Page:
The 1978 revelation granting the priesthood to worthy black male members of The Church of Jesus Christ of Latter-day Saints was essential to help the church grow worldwide among all people, a church apostle said Wednesday.
Elder Dallin H. Oaks of the Council of the Twelve told Brigham Young University's Afro-American Symposium that the revelation "was followed almost immediately by enlarged missionary activity among our black brothers and sisters."The symposium was held during the 10th anniversary of the revelation, which was announced by late LDS Church President Spencer W. Kimball on June 9, 1978.
Because the church does not keep track of the racial backgrounds of its members, Elder Oaks said that estimating the exact impact of the revelation in attracting new black members is difficult. But one can get an idea of it by looking at church growth in predominantly black areas.
"On the continent of Africa, apart from South Africa (here our membership thus far is predominantly white), our membership grew from 136 in 1977 to 14,347," Elder Oaks said. He added that a stake of the church was formed in Nigeria last month - the first in the church where all members and leaders are black.
"In the Caribbean islands other than Puerto Rico, our membership grew from 836 in 1977 to 18,614 at the end of 1987," he said.
In Brazil, where 6 percent of the population is black and 38 percent is racially mixed, church membership grew from 51,000 in 1977 to 250,000 at the end of 1987.
Elder Oaks said the 1978 revelation was to help fulfill a command the Lord gave early church apostles to spread the gospel to "all nations, kindreds, tongues and peoples."
He said, "The revelation on the priesthood was essential to the fulfillment of this responsibility, in which all members of the church are involved." He noted that overall membership in the church grew 62 percent in the decade since the revelation, from 3.97 million to 6.44 million.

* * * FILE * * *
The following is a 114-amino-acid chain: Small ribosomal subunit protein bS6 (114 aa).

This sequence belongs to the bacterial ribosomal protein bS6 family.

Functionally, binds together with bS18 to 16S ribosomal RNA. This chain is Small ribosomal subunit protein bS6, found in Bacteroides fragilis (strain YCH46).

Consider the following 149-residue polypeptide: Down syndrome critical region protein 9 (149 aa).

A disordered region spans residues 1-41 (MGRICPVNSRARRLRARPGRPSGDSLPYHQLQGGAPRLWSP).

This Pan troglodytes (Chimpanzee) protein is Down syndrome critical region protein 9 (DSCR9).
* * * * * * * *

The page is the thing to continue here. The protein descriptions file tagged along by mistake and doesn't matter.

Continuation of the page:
Besides helping in the missionary work of the church, Elder Oaks said, the revelation brought many blessings to black members of the church and even affected the church's doctrine.
For most black members, "the significance of the revelation was that it opened a door long closed," he said. "Soon, black priesthood leaders began to appear in the ranks of bishops, stake presidents and mission presidents. With their faithful wives, they became workers in the temples."
He added, "The revelation on the priesthood also had an immediate effect on the doctrine of the church." For an example, he quoted the late Elder Bruce R. McConkie of the Council of the Twelve who addressed complaints from some church members that some leaders - including himself - had predicted that blacks would never receive the priesthood in this life.
"Forget everything that I have said, or what President Brigham Young or President George Q. Cannon or whomsoever has said in days past that is contrary to the present revelation. We spoke with a limited understanding and without the light and knowledge that now has come into the world," he quoted Elder McConkie.
Elder Oaks concluded, "The doors of more and more nations are being opened to the preaching of the gospel," and said it will spread until it has penetrated every continent, visited every clime, swept every country and sounded in every ear.